How did Martin find out about the petition? It came from an opposing coach.

"I found out about it when we were on the road, and after the game, the coaches were saying, ‘Coach, I'm praying for you. I think you're a good man, you're doing a great job. It's unfortunate,' and normally, after a game, you shake hands and move on," Martin said. "Then, I walked around and his assistant coach came behind him and said, ‘Coach, I'm praying for you. You want to pray?' And what happened was, I went into the locker room, after I met with our players, and I went in there with the staff, and said, ‘Guys, is there something I need to know?'"

His staff then said, ‘Maybe it's the petition,' but, Martin laughs, "I had no clue."

"Truthfully? It really didn't [hurt my feelings], and I'll tell you why," Martin said. "When you're talking about a sport, win or lose, whatever happens, it doesn't change me as a man. It doesn't change my ability to be a father, a husband, a son to my mom. That doesn't change."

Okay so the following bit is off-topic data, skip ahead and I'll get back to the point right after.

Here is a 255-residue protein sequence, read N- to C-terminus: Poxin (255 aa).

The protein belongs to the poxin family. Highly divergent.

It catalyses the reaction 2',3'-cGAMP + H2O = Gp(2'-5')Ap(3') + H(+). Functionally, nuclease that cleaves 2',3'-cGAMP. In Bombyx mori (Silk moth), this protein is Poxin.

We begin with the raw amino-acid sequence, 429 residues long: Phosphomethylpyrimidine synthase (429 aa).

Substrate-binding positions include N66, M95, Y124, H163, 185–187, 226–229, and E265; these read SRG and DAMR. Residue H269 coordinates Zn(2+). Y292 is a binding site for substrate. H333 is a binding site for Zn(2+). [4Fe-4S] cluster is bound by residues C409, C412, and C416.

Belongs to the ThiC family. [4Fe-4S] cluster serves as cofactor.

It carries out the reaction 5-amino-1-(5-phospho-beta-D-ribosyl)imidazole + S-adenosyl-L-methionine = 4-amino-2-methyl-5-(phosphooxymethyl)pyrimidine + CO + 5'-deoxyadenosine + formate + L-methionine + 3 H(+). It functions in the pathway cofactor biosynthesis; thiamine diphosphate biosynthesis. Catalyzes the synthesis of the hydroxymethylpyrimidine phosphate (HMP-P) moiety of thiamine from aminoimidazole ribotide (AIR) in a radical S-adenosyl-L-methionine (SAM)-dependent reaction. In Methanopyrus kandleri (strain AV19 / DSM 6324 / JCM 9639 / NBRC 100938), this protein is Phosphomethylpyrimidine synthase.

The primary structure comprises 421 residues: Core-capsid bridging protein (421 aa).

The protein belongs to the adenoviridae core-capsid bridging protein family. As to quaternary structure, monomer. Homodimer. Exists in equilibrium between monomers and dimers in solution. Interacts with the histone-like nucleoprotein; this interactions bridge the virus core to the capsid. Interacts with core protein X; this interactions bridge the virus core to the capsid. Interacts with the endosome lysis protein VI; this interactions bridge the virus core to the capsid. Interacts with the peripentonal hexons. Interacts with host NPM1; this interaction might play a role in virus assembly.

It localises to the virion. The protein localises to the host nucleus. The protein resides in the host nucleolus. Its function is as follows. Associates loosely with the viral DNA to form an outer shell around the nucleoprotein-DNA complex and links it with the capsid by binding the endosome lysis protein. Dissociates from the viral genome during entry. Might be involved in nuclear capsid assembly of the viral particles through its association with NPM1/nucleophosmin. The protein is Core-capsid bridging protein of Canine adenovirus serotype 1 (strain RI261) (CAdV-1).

That part of Martin's personality was no surprise to his mentor, Keady.

"Cuonzo Martin is the best leader I've ever been associated with in 55 years of coaching," Keady said. "He's determined to do things the right way. Cal is getting a great mentor & coach to replace another great leader in Motgomery. He is a great family man, a great program man and he was a pleasure to coach."

Family was the centerpiece of what Martin preached to his new charges when he met with them at 10:30 a.m. at Haas Pavilion on Tuesday.

"He talked about love and family," said freshman Jabari Bird. "A lot of guys were giving him great feedback on his personality as a coach, saying he was really fun to play for."

He's also preached a new type of offense for the Bears, one which could take advantage of the athleticism currently on the roster, highlighted by Bird, fellow freshman Jordan Mathews and sophomore Tyrone Wallace.